Meg Stuart
Damaged Goods
Jozef Wouters/Decoratelier
UTOPIA PARKWAY, Do Animals Cry: Meg Stuart's mesmerizing performance - 28/05/2009

‘Here we go’, the guy next to me sighed, as the lights went out. ‘Yeah, with her you never know what to expect’, his friend answered, just before the Paris’ premiere of Meg Stuart’s Do Animals Cry. It was meant to be a joke. They were most certainly referring to a performance of the American choreographer that had tried their patience. But it made me think: isn’t that a really enviable position to be in, as an artist?

Looking at a Meg Stuart/Damaged Goods-performance often feels to me like being dropped on another planet. Humans are living there too, and their behaviour resembles ours. But their life is a warped, surreal and in a strange way a much more essential version of ours.

When the lights go up on Do Animals Cry, you see a big tunnel made of wooden sticks, a pink doghouse, a table and a couple of chairs, a tiny white podium to sit on and a drum-kit. And then you notice them, the members of the family you’re going to spend your evening with, in pyjamas. Do Animals Cry is Stuart’s portrayal of that familiar and strange entity we call ‘family’. You get lots of little scenes and choreographies, dealing with everything a family can be or do.

There’s loving and caring, teasing and seducing. You see friends and lovers, important decisions are being announced, children are given some sound advice, there’s mourning and partying, the long lost son is welcomed back, the enfant terrible is being shut out, family snapshots are taken, and somewhere in between they all take the dog for a walk.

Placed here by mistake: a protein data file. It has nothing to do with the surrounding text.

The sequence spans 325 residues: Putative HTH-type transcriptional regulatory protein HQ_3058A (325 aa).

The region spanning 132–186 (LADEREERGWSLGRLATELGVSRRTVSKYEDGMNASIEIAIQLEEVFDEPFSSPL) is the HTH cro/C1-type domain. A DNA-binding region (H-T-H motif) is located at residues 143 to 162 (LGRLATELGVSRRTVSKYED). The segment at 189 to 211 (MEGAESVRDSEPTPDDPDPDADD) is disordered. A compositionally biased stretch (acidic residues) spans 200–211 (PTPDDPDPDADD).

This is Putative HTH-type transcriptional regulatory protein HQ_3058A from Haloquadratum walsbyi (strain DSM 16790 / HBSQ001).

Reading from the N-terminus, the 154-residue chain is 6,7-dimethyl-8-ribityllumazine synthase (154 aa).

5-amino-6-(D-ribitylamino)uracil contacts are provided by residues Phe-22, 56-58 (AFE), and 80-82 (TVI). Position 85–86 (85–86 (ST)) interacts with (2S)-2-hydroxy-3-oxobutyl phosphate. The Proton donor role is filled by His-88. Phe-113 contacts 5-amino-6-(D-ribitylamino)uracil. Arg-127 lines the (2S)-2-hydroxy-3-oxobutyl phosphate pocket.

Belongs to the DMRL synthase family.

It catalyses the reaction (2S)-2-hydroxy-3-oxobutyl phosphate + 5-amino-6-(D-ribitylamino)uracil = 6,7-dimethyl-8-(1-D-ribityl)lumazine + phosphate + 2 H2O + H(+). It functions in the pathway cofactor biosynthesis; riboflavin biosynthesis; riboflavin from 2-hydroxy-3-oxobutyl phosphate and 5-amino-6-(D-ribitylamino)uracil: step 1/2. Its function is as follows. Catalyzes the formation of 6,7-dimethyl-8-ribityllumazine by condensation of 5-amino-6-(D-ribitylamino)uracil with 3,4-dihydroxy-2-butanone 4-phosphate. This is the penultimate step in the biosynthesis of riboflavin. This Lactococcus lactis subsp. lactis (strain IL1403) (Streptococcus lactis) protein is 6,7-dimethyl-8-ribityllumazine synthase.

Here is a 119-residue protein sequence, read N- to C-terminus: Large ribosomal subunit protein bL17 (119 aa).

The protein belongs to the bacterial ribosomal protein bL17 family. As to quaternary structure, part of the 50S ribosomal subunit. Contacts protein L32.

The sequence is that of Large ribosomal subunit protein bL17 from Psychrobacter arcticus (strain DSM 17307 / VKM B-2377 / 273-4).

I’ve seen all of that, in Théâtre De La Ville, but at the same time I’ve felt many other things too. That’s because Meg Stuart is, to go back to the beginning, so gifted in offering us a sort of surreal summary of what we humans do. Sometimes just the beginning of a movement is enough to carry the meaning of everything that could follow. She’s good as well in slowly pulling you into her world, one where things don’t need to be explained, because you sense what they are all about. Do Animals Cry takes its time. Its slow pace adds to a dreamy atmosphere, that is enhanced by a mesmerizing, often hauntingly beautiful soundtrack by Hahn Rowe.

Do Animals Cry is funny and sad, recognisable and weird. There’s bits and pieces that remind you of her previous performances. The guys next to me had left, before I could ask them what they had made of it. But Do Animals Cry proves one thing: if you are thinking that Meg Stuart’s performances can only be twisted and distant, think again. This moved me in a way I’d forgotten somebody could move me in a theatre. So yes, they were right. With Meg Stuart one never knows what to expect.

NACHTKRITIK, Zum heulen schön - Elena Philipp (17/11/2009) [ German ]

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